11 awarded Pocket Rocket Foundation Scholarship

By Sports Desk September 26, 2023

Rising sprint sensation Natrece East of Wolmer’s Girls is among this year’s Pocket Rocket Foundation Scholarship recipients, who will receive a significant financial boost towards their academic and sporting pursuits.

Through donations and fundraisings, the foundation, which is the brainchild of Jamaica’s sprint icon Shelly-Ann Fraser-Pryce, offers financial assistance to high school student athletes, between second form and sixth form, who represent their school in any sporting discipline.

This year, East, who won the Class three 200m title at ISSA Boys’ and Girls’ Athletics Championships earlier this year, and is also a national representative, is among 11 recipients from various high schools.

Tshani Armstrong of St Catherine; Tyrone Lawson of Jamaica College, Lysander Taylor of Papine; Karissa Kelly of Wolmer’s Girls; Nickayla Russell of Holmwood Technical; Kenrick McFarlane of Excelsior; Jaheim Jackson of Knox College; Joel Lamm of Wolmer’s Boys; Jordyne Grant, also of Wolmer’s Boys, and Streme Cha of Campion College, are the other recipients.

Each recipient will receive $100,000 towards their high school expenses to include, tuition, books, uniform, lunch and travel, which is to be redeemed annually, provided their exemplary academic standards and disciplined behaviour remain intact.

This brings the number to over 66 student athletes across more than 22 different high schools competing in 11 different sporting disciplines that have benefited from Academic Scholarship, since the foundation's inception in 2013.

Scholarships are awarded based on exemplary performance in both academics and athletics.

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  • 'Sloley' but surely: massive new personal best a triumph on Krystal’s journey of tears 'Sloley' but surely: massive new personal best a triumph on Krystal’s journey of tears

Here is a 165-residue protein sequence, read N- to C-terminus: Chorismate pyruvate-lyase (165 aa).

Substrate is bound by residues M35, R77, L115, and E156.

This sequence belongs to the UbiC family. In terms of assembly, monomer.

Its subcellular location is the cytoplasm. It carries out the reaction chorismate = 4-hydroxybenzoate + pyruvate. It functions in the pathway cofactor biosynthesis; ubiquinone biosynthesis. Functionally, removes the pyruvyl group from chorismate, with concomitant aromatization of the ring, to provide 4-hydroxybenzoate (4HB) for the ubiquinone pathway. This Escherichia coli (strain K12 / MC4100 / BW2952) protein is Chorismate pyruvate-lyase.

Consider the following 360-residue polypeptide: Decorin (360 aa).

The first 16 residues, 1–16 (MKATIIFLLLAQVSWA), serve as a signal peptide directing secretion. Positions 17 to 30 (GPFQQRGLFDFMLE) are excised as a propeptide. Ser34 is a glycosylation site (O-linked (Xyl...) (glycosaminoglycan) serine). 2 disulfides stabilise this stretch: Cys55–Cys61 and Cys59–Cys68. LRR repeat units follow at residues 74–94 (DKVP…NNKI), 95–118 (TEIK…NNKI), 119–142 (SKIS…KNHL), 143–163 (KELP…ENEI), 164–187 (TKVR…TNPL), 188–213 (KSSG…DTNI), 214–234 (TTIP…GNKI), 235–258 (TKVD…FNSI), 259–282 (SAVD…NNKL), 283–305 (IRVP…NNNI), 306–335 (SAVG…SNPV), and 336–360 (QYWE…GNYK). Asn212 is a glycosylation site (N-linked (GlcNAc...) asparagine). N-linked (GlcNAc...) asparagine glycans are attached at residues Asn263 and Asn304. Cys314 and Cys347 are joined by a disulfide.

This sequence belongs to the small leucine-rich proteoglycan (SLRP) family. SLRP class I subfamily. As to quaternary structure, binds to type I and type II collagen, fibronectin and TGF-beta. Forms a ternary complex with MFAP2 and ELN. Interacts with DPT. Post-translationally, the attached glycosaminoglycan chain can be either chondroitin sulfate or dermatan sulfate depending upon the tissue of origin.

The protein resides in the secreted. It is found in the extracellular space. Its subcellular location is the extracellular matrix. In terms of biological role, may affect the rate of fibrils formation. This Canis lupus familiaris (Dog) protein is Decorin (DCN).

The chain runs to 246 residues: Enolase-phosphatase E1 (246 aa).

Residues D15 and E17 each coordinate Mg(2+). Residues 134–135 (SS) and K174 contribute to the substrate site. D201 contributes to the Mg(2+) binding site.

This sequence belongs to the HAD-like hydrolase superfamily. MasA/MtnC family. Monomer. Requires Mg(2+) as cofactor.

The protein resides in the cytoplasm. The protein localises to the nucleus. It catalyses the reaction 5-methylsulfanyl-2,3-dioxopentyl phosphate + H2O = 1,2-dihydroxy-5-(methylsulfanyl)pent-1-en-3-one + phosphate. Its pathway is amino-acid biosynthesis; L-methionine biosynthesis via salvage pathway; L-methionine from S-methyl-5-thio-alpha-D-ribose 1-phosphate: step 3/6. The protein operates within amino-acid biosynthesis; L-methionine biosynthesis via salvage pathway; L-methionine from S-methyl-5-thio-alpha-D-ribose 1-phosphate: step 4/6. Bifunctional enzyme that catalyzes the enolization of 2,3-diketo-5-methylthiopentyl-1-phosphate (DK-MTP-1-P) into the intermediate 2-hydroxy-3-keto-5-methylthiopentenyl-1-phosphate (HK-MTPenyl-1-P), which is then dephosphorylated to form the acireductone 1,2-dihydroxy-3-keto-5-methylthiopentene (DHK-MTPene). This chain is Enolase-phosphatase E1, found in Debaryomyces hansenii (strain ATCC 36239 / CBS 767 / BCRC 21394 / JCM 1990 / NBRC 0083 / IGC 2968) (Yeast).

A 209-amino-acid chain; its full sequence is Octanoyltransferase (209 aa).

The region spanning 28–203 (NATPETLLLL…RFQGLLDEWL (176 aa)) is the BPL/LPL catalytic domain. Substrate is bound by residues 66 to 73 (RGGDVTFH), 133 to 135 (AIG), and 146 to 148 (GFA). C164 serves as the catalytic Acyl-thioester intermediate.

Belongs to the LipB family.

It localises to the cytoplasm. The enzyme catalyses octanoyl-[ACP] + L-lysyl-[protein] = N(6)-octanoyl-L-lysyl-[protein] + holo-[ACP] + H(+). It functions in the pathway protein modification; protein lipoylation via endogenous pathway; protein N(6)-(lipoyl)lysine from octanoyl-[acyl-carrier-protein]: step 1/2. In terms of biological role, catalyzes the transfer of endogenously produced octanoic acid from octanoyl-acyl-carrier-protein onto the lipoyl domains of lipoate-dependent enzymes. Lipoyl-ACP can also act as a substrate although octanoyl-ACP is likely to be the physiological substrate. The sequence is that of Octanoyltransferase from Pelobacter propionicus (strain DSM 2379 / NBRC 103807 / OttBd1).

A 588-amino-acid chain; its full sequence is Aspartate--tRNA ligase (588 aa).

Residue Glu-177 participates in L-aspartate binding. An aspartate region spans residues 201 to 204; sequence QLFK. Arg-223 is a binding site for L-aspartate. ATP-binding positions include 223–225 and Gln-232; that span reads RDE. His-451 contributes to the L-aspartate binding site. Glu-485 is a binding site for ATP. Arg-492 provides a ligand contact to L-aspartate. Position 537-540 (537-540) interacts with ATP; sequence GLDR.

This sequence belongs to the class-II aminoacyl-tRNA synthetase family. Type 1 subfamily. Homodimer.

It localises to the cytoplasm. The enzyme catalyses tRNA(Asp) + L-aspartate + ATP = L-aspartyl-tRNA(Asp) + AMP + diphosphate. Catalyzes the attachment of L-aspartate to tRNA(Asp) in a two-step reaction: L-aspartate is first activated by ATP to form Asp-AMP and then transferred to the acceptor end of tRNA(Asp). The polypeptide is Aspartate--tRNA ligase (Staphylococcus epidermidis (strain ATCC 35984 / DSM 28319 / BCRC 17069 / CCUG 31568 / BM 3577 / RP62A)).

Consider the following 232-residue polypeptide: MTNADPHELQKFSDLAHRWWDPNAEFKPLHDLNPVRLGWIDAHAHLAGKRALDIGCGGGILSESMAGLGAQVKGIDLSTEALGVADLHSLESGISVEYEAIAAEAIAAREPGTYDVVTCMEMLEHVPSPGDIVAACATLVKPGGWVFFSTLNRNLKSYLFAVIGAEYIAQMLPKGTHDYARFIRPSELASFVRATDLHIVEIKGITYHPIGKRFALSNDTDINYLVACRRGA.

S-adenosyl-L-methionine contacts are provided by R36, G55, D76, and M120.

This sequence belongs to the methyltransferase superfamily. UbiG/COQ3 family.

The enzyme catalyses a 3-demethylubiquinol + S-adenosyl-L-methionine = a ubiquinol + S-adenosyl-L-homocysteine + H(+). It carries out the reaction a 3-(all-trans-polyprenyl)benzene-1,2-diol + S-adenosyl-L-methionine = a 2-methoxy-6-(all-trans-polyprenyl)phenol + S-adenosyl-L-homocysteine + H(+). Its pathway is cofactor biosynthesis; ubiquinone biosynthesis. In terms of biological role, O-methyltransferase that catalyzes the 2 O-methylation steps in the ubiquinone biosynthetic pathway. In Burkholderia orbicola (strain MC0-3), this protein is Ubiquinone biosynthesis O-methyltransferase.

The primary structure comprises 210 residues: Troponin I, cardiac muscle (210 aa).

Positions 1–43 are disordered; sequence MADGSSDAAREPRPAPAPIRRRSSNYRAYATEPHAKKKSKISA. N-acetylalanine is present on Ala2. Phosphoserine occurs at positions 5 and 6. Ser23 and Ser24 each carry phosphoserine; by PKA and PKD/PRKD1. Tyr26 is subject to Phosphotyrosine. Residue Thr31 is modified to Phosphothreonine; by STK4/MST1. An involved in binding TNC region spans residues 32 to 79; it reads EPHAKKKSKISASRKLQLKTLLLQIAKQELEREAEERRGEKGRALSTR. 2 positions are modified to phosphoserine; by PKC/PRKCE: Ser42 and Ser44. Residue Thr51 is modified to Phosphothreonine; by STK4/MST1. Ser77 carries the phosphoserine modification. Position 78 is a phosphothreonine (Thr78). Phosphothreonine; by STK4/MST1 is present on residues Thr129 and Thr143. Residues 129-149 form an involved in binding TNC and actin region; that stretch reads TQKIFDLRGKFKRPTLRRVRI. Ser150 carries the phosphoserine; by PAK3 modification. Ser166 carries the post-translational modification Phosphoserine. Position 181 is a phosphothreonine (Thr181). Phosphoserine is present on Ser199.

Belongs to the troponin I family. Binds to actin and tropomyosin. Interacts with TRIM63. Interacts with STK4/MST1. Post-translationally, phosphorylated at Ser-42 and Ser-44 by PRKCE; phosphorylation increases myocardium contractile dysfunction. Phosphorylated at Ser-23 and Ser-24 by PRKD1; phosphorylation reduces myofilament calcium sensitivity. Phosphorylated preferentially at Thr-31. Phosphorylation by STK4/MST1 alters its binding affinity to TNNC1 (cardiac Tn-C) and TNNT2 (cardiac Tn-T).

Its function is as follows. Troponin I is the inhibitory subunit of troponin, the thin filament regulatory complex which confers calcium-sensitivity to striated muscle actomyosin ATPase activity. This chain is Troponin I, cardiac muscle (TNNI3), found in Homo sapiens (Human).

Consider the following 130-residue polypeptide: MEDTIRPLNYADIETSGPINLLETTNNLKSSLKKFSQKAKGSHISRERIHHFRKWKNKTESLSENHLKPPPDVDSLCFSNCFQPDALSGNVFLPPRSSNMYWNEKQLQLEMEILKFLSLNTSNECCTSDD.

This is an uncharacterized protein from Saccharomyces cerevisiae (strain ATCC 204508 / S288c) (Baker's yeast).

In every aspect of life, moments of triumph are often accompanied by tears of joy, and for Jamaican sprinter Krystal Sloley, achieving a massive personal best of 11.09 seconds was no exception. Immediately after she crossed the finish line in second position in the women’s 100m at the Jamaica Athletics Invitational, Sloley’s emotions overflowed, tears streaming down her face as she celebrated a milestone in her athletic journey.

    Many might not understand why her accomplishment is such a big deal, but for Sloley, the road to get there has been marked by challenges, setbacks, and even self-doubt. But through it all, she remained steadfast in her pursuit of excellence.

    In fact, it was only a week ago that Sloley lowered her personal best from 11.27s to 11.25s, which she took apart with the breathtaking performance behind Ivorian Marie-Josee Ta Lou-Smith, who opened her season with an impressive 10.91s clocking at the National Stadium, on Saturday.

    “It hasn't been easy. It has been an uphill battle with my mental life and self-belief, even in warm up, I was just talking to myself, coaching myself, because my weakest point was my start and I knew that once I got that, the rest is history. I was not expecting such a fast time, maybe 11.1, but I am happy at the outcome,” Sloley said, her voice trembling with emotion.